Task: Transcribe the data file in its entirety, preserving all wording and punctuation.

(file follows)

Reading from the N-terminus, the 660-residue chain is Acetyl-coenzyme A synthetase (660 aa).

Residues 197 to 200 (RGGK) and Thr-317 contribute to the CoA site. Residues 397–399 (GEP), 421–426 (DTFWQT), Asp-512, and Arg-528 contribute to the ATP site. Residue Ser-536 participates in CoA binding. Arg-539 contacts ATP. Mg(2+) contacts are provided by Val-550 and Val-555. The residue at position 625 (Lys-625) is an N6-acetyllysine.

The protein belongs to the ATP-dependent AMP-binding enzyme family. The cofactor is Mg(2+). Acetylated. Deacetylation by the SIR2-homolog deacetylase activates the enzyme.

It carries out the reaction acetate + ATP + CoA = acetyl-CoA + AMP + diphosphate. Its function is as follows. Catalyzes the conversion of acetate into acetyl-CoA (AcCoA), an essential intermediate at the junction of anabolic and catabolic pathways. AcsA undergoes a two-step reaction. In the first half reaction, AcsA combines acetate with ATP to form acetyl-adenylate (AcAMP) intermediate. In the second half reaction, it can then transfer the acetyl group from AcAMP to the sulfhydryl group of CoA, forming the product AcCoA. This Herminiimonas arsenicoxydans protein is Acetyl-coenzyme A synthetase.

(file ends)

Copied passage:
Reading from the N-terminus, the 660-residue chain is Acetyl-coenzyme A synthetase (660 aa).

Residues 197 to 200 (RGGK) and Thr-317 contribute to the CoA site. Residues 397–399 (GEP), 421–426 (DTFWQT), Asp-512, and Arg-528 contribute to the ATP site. Residue Ser-536 participates in CoA binding. Arg-539 contacts ATP. Mg(2+) contacts are provided by Val-550 and Val-555. The residue at position 625 (Lys-625) is an N6-acetyllysine.

The protein belongs to the ATP-dependent AMP-binding enzyme family. The cofactor is Mg(2+). Acetylated. Deacetylation by the SIR2-homolog deacetylase activates the enzyme.

It carries out the reaction acetate + ATP + CoA = acetyl-CoA + AMP + diphosphate. Its function is as follows. Catalyzes the conversion of acetate into acetyl-CoA (AcCoA), an essential intermediate at the junction of anabolic and catabolic pathways. AcsA undergoes a two-step reaction. In the first half reaction, AcsA combines acetate with ATP to form acetyl-adenylate (AcAMP) intermediate. In the second half reaction, it can then transfer the acetyl group from AcAMP to the sulfhydryl group of CoA, forming the product AcCoA. This Herminiimonas arsenicoxydans protein is Acetyl-coenzyme A synthetase.